Pressure – Absolute, Gauge, and Units of Both

Compressed air is a common utility used throughout industrial facilities and it has to be measured like any other utility in order to know just how much a facility is using. When dealing with compressed air a common unit of measurement that readily comes up is psi, pound-force per square inch. This unit of measure is one of the most basic units used to measure pressure in the compressed air industry. There are other means to measure this though, so let’s discover the difference.

Again, the pressure is a force distributed over an area, the Earth’s atmosphere has pressure, if it didn’t we would all balloon up like the Violet from Willy Wonka, just without eating some prototype gum causing internal pressure. PSIA is a unit of measure that is relative to a full vacuum. It is pounds per square inch absolute (PSIA). The absolute pressure is calculated as the sum of the gauge pressure plus the atmospheric pressure. If you were to travel into space, the atmospheric pressure would be absolute zero which is actually a vacuum. There is nothing pushing from the outside in so the inside pushes out, hence the ballooning.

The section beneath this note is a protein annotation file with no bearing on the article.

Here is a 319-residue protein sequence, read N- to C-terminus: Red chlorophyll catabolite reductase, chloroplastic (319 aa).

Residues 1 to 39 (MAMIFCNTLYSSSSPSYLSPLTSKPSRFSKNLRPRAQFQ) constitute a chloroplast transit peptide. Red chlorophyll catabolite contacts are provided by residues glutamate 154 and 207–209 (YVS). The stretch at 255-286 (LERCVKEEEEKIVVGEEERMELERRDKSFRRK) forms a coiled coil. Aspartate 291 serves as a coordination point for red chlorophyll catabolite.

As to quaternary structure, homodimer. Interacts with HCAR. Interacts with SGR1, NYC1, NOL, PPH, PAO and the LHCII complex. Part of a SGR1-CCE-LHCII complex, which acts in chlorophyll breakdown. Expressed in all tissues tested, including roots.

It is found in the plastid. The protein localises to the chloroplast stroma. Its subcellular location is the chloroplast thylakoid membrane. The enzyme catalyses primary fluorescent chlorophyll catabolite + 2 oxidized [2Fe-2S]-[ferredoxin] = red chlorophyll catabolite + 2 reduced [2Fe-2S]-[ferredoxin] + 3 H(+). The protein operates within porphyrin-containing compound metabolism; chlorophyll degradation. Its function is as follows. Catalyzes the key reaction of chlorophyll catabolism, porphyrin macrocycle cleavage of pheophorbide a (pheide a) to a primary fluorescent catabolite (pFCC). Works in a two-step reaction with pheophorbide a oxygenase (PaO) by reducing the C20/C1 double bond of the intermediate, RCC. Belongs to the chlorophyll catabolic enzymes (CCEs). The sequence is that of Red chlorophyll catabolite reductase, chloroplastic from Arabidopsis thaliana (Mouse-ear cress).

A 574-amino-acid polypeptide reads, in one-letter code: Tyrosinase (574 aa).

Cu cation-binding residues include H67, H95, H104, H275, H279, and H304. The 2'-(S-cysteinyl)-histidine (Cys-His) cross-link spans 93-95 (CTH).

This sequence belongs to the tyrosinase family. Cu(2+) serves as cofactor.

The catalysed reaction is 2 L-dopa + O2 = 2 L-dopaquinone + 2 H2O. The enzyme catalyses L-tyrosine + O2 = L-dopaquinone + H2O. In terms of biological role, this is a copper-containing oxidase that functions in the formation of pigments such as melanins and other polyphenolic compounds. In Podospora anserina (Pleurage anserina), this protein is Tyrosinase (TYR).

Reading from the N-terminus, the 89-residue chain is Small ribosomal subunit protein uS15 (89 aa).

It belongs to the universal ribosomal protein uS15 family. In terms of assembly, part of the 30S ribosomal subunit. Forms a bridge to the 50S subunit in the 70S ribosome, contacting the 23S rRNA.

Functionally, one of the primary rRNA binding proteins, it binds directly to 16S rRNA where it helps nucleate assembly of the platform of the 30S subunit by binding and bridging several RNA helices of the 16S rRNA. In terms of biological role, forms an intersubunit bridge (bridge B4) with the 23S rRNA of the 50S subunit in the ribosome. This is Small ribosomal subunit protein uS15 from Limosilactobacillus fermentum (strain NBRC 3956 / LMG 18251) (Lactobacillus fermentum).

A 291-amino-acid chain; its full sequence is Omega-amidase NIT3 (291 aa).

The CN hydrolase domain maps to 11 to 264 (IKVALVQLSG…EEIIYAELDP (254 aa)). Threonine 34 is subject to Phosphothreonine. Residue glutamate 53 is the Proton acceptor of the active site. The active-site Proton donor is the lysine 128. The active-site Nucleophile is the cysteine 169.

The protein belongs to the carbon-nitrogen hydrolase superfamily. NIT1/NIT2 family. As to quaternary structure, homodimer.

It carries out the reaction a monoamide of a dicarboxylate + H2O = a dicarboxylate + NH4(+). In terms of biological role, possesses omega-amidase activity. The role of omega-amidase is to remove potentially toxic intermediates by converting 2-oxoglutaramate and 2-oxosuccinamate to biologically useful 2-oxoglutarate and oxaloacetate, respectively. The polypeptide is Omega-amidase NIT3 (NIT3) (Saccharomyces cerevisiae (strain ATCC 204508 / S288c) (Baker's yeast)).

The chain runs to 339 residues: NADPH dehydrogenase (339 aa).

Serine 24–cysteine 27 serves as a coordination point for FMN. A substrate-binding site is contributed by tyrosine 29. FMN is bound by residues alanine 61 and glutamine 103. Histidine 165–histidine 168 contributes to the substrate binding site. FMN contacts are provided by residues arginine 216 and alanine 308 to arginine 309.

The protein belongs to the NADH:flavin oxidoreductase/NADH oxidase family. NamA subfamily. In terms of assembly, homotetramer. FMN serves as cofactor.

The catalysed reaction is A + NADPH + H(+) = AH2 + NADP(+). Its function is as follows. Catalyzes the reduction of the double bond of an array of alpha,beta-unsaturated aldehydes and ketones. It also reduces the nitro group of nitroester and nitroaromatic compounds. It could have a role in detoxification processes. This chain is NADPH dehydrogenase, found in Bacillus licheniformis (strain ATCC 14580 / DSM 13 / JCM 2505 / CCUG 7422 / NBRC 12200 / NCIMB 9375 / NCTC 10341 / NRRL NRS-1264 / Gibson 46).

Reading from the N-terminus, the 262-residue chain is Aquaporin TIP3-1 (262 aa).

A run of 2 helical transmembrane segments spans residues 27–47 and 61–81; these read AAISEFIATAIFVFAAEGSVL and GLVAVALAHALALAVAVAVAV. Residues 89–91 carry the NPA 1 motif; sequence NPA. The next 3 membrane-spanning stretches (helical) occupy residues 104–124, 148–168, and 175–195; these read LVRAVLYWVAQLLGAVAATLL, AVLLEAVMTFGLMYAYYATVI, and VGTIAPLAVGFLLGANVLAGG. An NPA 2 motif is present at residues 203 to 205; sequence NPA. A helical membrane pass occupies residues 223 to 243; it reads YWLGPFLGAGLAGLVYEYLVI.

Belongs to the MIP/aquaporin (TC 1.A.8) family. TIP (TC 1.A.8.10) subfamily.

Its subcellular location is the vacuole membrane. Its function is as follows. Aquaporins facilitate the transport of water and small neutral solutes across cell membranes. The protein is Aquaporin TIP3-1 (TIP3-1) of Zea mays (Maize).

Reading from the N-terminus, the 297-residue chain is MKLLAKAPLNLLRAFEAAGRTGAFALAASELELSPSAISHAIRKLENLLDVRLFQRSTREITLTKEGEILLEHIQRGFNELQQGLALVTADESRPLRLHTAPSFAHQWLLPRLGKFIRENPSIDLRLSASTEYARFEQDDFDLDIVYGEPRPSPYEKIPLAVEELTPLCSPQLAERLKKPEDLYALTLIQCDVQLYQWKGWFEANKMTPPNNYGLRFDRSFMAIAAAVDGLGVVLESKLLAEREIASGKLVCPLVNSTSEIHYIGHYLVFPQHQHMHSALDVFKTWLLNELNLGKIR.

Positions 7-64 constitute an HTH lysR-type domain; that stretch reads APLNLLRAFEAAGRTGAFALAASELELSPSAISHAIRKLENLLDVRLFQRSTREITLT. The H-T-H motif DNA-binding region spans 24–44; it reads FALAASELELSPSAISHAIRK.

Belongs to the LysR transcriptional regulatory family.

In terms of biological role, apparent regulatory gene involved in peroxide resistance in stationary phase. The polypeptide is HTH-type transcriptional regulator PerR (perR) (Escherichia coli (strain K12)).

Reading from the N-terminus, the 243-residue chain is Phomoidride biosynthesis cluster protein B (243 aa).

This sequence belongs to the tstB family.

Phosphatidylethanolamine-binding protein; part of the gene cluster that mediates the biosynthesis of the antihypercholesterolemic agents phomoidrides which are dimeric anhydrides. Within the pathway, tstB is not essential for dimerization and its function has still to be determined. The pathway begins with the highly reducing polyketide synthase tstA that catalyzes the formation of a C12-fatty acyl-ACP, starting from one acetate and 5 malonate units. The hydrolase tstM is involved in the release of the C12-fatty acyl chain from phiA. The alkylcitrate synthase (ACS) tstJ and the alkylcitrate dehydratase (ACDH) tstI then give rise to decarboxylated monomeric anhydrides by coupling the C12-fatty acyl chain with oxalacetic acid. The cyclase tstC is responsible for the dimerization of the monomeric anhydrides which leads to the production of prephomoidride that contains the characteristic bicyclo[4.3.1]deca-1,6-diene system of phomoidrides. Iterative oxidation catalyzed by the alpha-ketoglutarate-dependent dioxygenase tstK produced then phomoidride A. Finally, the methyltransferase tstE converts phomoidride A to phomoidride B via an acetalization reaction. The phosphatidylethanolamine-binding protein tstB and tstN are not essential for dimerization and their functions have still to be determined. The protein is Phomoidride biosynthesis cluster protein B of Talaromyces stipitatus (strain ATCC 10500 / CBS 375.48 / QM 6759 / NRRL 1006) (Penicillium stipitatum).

The atmospheric pressure on earth is based on sea level. This is 14.7 pounds per square inch absolute pressure. This pressure will change along with the weather and the altitude at which the measurement is taken.

So how do we get to the pressure that is displayed on a pressure gauge?  When shown open to room air, my pressure gauge reads zero psi. Well, that is zero psi gauge, this already has the atmosphere showing. It is not showing the Absolute pressure, it is showing the pressure relative to atmospheric conditions. This is going back to the fact that gauge pressure is the summation of absolute pressure and atmospheric conditions, for sea level on earth that is 14.7 psia. So how do we increase this and get the gauge to read higher levels?